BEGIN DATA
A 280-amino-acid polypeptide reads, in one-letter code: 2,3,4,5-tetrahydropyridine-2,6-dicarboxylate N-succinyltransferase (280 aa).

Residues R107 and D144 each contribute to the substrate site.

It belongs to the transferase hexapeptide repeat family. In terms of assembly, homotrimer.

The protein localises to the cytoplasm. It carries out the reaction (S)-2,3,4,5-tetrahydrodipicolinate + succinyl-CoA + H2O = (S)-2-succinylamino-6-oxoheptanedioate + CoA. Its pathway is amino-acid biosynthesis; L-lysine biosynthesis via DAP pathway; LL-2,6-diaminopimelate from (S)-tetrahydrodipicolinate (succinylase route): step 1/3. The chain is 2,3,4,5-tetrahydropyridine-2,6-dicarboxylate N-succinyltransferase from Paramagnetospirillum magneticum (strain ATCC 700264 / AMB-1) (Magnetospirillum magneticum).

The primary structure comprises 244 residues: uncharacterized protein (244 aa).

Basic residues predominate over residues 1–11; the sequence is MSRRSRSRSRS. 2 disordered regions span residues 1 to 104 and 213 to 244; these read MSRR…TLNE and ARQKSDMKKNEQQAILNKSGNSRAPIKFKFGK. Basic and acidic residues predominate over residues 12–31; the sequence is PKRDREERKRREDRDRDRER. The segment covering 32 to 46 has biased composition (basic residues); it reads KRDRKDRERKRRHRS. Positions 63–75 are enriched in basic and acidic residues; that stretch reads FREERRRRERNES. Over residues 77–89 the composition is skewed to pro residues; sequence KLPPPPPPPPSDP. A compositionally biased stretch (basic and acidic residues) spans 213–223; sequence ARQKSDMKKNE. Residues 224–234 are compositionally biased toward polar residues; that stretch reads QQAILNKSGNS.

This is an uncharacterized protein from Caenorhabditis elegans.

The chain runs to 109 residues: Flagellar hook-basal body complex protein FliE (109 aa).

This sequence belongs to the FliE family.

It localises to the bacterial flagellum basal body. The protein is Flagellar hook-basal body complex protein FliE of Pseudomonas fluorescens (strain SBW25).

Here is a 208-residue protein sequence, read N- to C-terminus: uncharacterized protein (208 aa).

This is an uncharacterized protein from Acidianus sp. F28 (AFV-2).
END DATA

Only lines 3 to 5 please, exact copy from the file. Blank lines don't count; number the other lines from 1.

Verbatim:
It belongs to the transferase hexapeptide repeat family. In terms of assembly, homotrimer.

The protein localises to the cytoplasm. It carries out the reaction (S)-2,3,4,5-tetrahydrodipicolinate + succinyl-CoA + H2O = (S)-2-succinylamino-6-oxoheptanedioate + CoA. Its pathway is amino-acid biosynthesis; L-lysine biosynthesis via DAP pathway; LL-2,6-diaminopimelate from (S)-tetrahydrodipicolinate (succinylase route): step 1/3. The chain is 2,3,4,5-tetrahydropyridine-2,6-dicarboxylate N-succinyltransferase from Paramagnetospirillum magneticum (strain ATCC 700264 / AMB-1) (Magnetospirillum magneticum).

The primary structure comprises 244 residues: uncharacterized protein (244 aa).